Are Iran and Israel, fierce enemies in the Middle East, going to export their rivalry to Africa? Both Teheran and Tel Aviv are very interested in establishing economic and political ties with many Sub-Saharan countries. They are also closely monitoring each other’s moves on the field.
Last December Stratfor, a global intelligence company, issued a report suggesting that Iran was trying to expand its presence in Eritrea in order to strengthen its influence on Red Sea trade routes. Israel, in turn, established a “small but significant, focused, and precise” presence in the same East African country (which allegedly backs Somali al-Shebab Islamists, but is in continuous search of international support) to gather intelligence information on its long-time rival. And it was an African country – Sudan – that was indirectly involved in the Gaza crisis last November. Shortly before ‘Operation Pillar of Cloud’, there was an explosion in the Yarmouk weapon factory in Khartoum. The Sudanese government accused Israel of having bombed the complex. Israel never confirmed nor denied the charges. Instead, it accused Sudan of being part of an Iranian-backed network aimed at supplying weapons to the Islamic Jihad and Hamas movements in Gaza.
The Sudanese region has been described as the scenery of a possible proxy war between the two Middle East countries. Iran has strong ties with Omar al-Bashir’s regime in Khartoum, and Israel has very good relationships with South Sudan, which may see the Middle Eastern state as a model in nation building. But the importance of the military element must not be overestimated. “There are many kinds of conflicts in Sub-Saharan Africa,” warns Ahmad Rafat, a London-based Iranian journalist and Middle East expert. “Iran is struggling to gain diplomatic support – he adds – and to attract African countries to its side. Within international organizations, the vote of an African country counts as much as one from USA, Italy, or Germany”. In its attempt to gain influence, Iran is also allegedly supporting armed radical movements. Last year a New York Times article, quoting a report by a private British firm, linked Iran to ammunition smuggling in many African countries. In addition, groups affiliated with Al Qaeda in the Islamic Maghreb directly profited from this trade, Niger for instance.
Iran also used more conventional methods to befriend African governments: “In the last 4-5 years the Islamic Republic granted loans on favourable terms to many African countries – Rafat says – or supplied them with oil at a low price.” Teheran also built factories and facilities in countries such as Senegal: ‘Iranian’ taxis are assembled in Thiès and the Muslim holy city of Touba has an Iranian-built water and sewage system. According to The Economist, the Senegalese government at the time accepted the ayatollahs’ offer after “abruptly” rejecting a previous offer coming from Israel, deemed less convenient. In fact, also Israel takes part in the diplomatic ‘scramble for Africa’, in an attempt to make a ‘comeback’: in the mid-1960s many independent African states – Israel had diplomatic missions in 32 of them – were among Tel Aviv’s allies in the UN general assembly. The Six-Day war of 1967 and the Yom Kippur War of 1973 pushed the vast majority of African states to break their ties with Israel. These were partially restored only after the 1993 Oslo accords with the PLO. Experts now regard Ethiopia as Tel Aviv’s strongest ally on the continent and, according to The Africa Report, the whole of East Africa – where Israel has five embassies – is seen by Israeli authorities as a “security backyard”. Israeli investments in Africa (like Iran’s) nowadays cannot compete in size with those of China, Europe, or the US. They do though cover a wide range of fields: from development aid (the dedicated state-led agency, Mashav, often cooperates with USAID or British DFID), to military cooperation, to private initiatives mainly in the mining sector. “But in order to exploit resources, a country must first pave a diplomatic road,” Ahmad Rafat warns. In fact, the visit to Africa in 2009 of the then Israeli foreign minister, Avigdor Lieberman (the first high-level mission in 30 years) was instrumental in bolstering Israel-Africa relations once again.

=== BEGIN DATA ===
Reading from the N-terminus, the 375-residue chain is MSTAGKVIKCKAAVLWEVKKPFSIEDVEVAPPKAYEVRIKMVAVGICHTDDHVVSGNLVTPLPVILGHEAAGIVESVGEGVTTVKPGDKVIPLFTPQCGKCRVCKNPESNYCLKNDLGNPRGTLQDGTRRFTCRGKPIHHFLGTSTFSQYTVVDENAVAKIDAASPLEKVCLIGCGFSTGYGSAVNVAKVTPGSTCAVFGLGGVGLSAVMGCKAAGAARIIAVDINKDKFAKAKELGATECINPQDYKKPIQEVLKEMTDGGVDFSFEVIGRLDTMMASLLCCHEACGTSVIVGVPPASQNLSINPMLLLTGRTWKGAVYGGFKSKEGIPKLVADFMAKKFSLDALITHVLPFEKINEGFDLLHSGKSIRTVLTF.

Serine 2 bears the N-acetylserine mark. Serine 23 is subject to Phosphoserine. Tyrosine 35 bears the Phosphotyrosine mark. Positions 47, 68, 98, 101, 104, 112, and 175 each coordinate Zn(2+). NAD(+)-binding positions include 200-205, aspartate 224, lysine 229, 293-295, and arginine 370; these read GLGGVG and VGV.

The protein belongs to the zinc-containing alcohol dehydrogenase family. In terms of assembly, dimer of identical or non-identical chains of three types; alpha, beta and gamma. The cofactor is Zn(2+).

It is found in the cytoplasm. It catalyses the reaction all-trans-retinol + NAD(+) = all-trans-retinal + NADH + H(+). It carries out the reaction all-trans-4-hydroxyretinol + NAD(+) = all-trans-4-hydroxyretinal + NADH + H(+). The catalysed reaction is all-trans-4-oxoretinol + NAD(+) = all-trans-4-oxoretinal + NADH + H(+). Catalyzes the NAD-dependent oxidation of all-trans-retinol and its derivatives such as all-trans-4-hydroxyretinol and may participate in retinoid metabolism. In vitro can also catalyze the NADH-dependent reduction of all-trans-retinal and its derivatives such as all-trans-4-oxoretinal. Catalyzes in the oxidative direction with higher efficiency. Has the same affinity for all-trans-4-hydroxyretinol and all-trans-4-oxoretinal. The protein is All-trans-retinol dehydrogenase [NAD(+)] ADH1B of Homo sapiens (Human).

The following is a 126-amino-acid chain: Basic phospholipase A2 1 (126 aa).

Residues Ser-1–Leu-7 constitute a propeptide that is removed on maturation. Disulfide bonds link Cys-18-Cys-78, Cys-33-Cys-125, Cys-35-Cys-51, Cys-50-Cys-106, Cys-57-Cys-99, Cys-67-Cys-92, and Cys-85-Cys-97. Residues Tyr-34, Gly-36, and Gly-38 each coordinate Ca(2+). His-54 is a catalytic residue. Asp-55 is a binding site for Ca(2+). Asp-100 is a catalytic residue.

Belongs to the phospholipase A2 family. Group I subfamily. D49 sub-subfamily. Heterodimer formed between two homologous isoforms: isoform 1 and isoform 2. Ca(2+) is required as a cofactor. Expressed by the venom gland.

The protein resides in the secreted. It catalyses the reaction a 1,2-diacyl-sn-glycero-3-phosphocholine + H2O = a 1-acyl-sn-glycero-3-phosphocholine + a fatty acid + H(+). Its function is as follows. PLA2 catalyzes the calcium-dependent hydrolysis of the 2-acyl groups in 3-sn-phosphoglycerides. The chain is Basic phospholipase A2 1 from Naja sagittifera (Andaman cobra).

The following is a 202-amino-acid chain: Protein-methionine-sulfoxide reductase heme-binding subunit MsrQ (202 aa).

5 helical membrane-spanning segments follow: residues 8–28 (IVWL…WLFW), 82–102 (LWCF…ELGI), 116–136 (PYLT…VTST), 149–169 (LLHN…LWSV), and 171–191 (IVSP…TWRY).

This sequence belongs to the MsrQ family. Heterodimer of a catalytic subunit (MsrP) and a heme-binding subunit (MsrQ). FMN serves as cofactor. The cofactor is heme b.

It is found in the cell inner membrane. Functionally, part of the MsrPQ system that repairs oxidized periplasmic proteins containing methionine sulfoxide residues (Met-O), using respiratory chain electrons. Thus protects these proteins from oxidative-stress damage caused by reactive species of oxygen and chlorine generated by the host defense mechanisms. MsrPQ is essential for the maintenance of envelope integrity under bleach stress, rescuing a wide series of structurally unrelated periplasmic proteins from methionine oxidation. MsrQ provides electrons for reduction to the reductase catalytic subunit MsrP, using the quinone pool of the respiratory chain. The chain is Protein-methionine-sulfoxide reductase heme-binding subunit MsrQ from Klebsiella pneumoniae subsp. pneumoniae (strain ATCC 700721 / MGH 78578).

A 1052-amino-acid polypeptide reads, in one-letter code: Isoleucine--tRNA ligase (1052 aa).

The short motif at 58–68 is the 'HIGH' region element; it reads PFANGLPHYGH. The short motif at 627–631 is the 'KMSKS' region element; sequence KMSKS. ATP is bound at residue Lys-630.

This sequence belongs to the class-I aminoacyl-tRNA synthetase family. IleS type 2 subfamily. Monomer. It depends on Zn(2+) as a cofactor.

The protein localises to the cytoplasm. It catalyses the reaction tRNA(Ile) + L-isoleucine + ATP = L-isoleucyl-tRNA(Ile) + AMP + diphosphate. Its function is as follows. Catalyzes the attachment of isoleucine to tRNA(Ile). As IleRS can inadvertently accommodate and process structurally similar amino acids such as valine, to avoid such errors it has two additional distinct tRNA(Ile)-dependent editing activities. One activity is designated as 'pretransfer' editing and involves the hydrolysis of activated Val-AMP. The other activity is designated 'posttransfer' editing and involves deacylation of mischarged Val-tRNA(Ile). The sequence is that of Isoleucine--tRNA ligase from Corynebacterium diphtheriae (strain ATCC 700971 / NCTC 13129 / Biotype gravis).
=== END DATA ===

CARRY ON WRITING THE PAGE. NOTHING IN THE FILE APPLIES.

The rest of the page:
Good diplomatic relations are even more crucial to Iran. “The main African resource Iran might need is uranium – Rafat says – but it can get to it only after establishing strong diplomatic ties. It would be unlikely for a country that does not depend on Iran – or without strong economic ties – to sell uranium to Teheran, facing the risk of international isolation.” However, Iran – unlike its arch-rival – can also rely on the religious factor. Despite being the leader of a Shi’ite nation, in the past president Mahmoud Ahmadinejad was given a warm welcome in many countries hosting important Muslim (but mainly Sunni) communities: among them, apart from Senegal, is Kenya. From this point of view, however, Iran has to fight another ‘battle’ for supremacy in Africa. Paradoxically, its main opponent is a country whose links with Israel have been deteriorating in the last few years: Turkey.
This ‘battle’, according to Rafat, takes place “in countries where Islam is or might become a majority religion, but also in others where it is on the rise.” A similar situation occurred shortly after the fall of the Soviet Union, the Iranian-born journalist recalls: “both Teheran and Ankara struggled to put some mainly Muslim former Soviet republics under their political influence. Turkey eventually prevailed, and today Iran enjoys good a relationship only with Armenia, due to its long-time anti-Turkish stance.” For Africa too, Rafat says “the Turkish model is regarded as more appealing, also because of its quick economic growth. But in the end everything depends on the efforts made by each country and on the money it can spend.” (D.M.)